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Parker Poe plays key role in ReVenture Park transformation

Parker Poe has been recognized by the U.S. Environmental Protection Agency for its role in helping turn a site plagued with environmental problems into Charlotte’s first eco-industrial park.

Client Tom McKittrick and his company, Forsite Development, Inc., began the process of transforming the highly contaminated 667-acre Martin-Marietta, Sodyeco, Inc. Superfund site more than five years ago. Parker Poe helped negotiate the sale of the property, which is located along the Catawba River, as well as new legislation and various agreements that made the redevelopment possible, said Parker Poe Managing Partner Tom Griffin.

Thanks to McKittrick’s vision and Parker Poe’s legal assistance, ReVenture Park is now home to several green businesses as well as dedicated green space – quite a triumph for a site once listed on the EPA’s National Priorities List. It is heralded by the N.C. Brownfields Program as “a national redevelopment model that can be duplicated on dormant industrial sites scattered throughout the country.”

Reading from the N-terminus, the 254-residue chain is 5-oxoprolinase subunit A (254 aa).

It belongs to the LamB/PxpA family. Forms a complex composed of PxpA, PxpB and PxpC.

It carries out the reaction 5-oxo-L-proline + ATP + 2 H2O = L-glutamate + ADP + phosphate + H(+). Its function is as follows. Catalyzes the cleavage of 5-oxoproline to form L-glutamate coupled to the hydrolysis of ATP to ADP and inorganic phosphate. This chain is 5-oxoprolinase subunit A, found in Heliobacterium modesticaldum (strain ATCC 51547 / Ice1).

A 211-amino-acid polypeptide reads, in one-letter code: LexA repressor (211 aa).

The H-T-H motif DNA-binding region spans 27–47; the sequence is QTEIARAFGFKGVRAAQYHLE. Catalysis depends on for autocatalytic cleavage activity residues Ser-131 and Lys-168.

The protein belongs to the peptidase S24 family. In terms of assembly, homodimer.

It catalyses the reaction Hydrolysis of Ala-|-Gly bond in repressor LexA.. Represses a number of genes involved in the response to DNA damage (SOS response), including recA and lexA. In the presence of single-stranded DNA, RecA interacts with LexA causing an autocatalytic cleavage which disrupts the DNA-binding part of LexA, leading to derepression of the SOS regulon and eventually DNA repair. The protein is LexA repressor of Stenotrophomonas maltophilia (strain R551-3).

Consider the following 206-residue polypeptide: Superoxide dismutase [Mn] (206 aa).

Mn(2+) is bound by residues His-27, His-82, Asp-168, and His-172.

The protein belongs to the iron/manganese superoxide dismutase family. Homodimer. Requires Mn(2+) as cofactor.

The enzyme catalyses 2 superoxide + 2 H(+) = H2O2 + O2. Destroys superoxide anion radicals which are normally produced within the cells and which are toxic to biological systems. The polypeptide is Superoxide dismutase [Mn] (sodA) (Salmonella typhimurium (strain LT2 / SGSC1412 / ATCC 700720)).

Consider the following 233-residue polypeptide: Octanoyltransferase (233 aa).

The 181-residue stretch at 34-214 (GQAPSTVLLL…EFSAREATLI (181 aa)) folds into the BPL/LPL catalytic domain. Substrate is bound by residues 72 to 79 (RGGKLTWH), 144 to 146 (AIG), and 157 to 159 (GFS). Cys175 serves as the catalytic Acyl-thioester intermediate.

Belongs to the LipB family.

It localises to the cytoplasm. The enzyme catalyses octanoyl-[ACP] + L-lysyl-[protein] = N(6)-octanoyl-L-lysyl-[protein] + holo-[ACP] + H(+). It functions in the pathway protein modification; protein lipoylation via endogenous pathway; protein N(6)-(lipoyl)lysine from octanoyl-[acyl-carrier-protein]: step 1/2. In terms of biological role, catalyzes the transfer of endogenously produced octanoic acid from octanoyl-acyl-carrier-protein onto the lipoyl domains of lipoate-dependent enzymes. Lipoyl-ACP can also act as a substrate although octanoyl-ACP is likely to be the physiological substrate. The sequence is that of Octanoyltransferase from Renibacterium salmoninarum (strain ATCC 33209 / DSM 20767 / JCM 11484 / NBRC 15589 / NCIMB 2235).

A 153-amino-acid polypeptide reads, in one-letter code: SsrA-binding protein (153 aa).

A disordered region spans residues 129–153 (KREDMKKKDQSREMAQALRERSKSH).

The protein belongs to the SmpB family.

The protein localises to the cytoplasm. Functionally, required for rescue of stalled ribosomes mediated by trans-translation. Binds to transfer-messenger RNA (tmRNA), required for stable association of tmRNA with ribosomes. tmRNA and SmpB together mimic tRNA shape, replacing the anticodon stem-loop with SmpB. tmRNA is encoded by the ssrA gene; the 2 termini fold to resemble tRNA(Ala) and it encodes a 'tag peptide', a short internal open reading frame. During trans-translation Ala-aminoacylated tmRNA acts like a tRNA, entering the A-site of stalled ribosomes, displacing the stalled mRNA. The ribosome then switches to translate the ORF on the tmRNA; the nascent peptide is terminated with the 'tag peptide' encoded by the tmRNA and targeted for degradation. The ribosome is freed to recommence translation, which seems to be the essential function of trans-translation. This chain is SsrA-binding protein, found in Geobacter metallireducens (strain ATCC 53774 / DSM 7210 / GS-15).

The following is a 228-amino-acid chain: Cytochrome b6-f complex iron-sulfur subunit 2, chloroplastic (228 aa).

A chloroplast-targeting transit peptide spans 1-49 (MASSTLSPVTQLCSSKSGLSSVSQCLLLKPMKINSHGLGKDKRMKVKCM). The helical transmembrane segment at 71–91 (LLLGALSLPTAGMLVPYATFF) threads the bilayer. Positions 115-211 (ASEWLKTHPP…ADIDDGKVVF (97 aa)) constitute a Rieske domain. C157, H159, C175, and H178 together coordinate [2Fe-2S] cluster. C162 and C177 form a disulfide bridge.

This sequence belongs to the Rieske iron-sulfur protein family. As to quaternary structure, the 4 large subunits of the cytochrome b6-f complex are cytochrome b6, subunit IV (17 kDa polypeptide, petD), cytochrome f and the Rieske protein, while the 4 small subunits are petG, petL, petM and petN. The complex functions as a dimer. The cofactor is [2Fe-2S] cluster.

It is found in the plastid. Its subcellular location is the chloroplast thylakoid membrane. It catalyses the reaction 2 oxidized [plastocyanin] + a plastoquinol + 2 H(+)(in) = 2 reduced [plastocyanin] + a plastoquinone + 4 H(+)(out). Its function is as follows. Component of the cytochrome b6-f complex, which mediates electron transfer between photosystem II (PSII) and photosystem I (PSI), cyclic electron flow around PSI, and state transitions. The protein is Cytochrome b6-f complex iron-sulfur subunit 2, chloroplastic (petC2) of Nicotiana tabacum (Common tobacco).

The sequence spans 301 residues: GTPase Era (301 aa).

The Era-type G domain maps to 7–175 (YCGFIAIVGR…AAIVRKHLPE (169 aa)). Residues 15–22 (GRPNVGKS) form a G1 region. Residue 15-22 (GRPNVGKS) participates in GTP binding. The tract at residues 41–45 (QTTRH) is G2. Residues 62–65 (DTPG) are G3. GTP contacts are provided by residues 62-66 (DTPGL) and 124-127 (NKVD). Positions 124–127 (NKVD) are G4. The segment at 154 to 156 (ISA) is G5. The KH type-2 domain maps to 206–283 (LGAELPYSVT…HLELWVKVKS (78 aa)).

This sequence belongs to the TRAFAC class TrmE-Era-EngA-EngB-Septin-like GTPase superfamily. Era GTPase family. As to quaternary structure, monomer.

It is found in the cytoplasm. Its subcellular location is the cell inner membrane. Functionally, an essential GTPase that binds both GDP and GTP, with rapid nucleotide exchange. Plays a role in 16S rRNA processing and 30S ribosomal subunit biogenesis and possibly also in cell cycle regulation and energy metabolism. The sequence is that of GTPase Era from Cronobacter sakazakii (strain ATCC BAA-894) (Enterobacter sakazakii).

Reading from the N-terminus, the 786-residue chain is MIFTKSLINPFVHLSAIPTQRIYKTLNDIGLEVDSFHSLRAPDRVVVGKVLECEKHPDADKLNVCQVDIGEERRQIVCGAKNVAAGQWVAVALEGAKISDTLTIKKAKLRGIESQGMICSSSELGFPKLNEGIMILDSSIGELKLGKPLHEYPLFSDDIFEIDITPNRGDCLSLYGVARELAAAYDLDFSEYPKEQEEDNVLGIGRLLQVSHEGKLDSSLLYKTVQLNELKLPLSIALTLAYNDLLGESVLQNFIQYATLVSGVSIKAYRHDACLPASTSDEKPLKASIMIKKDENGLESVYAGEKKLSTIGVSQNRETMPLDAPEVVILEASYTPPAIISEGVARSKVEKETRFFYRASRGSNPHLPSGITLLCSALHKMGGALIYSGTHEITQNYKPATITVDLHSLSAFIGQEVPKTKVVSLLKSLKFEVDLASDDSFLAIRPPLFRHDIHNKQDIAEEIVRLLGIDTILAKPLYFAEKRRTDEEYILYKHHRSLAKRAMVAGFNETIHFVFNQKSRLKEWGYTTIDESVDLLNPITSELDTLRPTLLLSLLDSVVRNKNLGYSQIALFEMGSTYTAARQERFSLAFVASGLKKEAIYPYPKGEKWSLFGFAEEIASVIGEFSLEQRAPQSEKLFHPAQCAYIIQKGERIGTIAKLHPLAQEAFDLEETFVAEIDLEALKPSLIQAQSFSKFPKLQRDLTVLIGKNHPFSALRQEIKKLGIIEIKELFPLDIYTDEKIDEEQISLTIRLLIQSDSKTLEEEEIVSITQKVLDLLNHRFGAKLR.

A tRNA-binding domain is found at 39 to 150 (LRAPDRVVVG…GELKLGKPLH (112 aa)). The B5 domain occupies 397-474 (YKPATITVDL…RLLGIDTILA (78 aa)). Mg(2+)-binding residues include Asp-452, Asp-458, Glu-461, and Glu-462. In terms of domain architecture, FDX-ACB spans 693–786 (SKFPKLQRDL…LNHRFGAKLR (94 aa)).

“One of our key roles was obtaining passage of state legislation to incentivize the development of clean energy projects on contaminated brownfield sites,” said Bruce Thompson, head of the firm’s Government and Public Policy practice. “That legislation will spur redevelopment of brownfield sites – and create new business and job development in Charlotte and other towns throughout North Carolina.”

Getting all the moving parts settled in an extremely complicated deal that involved the EPA, the N.C. Department of  Environment and Natural Resources, community groups and others was no easy task, Griffin said. The EPA’s Superfund Program for Region 4 recognized Parker Poe for what it called its “key role in the cleanup and redevelopment” of the site.

While a number of Parker Poe attorneys worked on the project over time, Griffin, Thompson and Associate Katherine Ross were singled out by the EPA for their particular efforts on behalf of the project at an official unveiling ceremony attended by Gov. Pat McCroy, Charlotte Mayor Dan Clodfelter, EPA officials and others. McKittrick was honored with the EPA’s Excellence in Reuse Award at the event.